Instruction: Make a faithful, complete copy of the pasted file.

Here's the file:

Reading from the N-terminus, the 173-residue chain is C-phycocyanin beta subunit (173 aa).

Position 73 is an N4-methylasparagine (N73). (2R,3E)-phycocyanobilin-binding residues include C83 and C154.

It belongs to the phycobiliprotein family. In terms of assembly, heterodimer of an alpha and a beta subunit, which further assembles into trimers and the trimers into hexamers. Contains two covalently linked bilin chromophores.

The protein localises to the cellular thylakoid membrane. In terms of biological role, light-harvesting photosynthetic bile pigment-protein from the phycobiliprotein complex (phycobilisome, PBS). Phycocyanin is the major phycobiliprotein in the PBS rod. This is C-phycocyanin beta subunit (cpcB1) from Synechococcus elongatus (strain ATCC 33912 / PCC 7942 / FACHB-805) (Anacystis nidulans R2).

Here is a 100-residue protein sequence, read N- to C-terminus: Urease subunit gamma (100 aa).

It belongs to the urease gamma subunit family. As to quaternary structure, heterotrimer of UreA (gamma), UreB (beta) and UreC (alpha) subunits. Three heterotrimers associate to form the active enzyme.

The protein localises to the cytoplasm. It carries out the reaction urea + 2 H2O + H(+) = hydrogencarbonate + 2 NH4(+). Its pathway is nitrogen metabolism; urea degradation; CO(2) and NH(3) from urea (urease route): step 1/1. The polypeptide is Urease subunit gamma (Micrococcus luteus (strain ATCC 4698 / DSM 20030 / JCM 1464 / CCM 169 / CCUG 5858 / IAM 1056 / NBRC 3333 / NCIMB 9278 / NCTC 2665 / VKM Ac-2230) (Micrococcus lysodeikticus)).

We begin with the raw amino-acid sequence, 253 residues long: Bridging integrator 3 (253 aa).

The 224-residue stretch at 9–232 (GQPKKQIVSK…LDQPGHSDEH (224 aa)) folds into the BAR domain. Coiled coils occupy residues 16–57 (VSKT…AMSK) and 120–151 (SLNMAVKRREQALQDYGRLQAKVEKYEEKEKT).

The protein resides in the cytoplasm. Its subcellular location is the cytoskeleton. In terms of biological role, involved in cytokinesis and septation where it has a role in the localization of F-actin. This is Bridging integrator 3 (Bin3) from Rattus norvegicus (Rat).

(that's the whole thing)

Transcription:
Reading from the N-terminus, the 173-residue chain is C-phycocyanin beta subunit (173 aa).

Position 73 is an N4-methylasparagine (N73). (2R,3E)-phycocyanobilin-binding residues include C83 and C154.

It belongs to the phycobiliprotein family. In terms of assembly, heterodimer of an alpha and a beta subunit, which further assembles into trimers and the trimers into hexamers. Contains two covalently linked bilin chromophores.

The protein localises to the cellular thylakoid membrane. In terms of biological role, light-harvesting photosynthetic bile pigment-protein from the phycobiliprotein complex (phycobilisome, PBS). Phycocyanin is the major phycobiliprotein in the PBS rod. This is C-phycocyanin beta subunit (cpcB1) from Synechococcus elongatus (strain ATCC 33912 / PCC 7942 / FACHB-805) (Anacystis nidulans R2).

Here is a 100-residue protein sequence, read N- to C-terminus: Urease subunit gamma (100 aa).

It belongs to the urease gamma subunit family. As to quaternary structure, heterotrimer of UreA (gamma), UreB (beta) and UreC (alpha) subunits. Three heterotrimers associate to form the active enzyme.

The protein localises to the cytoplasm. It carries out the reaction urea + 2 H2O + H(+) = hydrogencarbonate + 2 NH4(+). Its pathway is nitrogen metabolism; urea degradation; CO(2) and NH(3) from urea (urease route): step 1/1. The polypeptide is Urease subunit gamma (Micrococcus luteus (strain ATCC 4698 / DSM 20030 / JCM 1464 / CCM 169 / CCUG 5858 / IAM 1056 / NBRC 3333 / NCIMB 9278 / NCTC 2665 / VKM Ac-2230) (Micrococcus lysodeikticus)).

We begin with the raw amino-acid sequence, 253 residues long: Bridging integrator 3 (253 aa).

The 224-residue stretch at 9–232 (GQPKKQIVSK…LDQPGHSDEH (224 aa)) folds into the BAR domain. Coiled coils occupy residues 16–57 (VSKT…AMSK) and 120–151 (SLNMAVKRREQALQDYGRLQAKVEKYEEKEKT).

The protein resides in the cytoplasm. Its subcellular location is the cytoskeleton. In terms of biological role, involved in cytokinesis and septation where it has a role in the localization of F-actin. This is Bridging integrator 3 (Bin3) from Rattus norvegicus (Rat).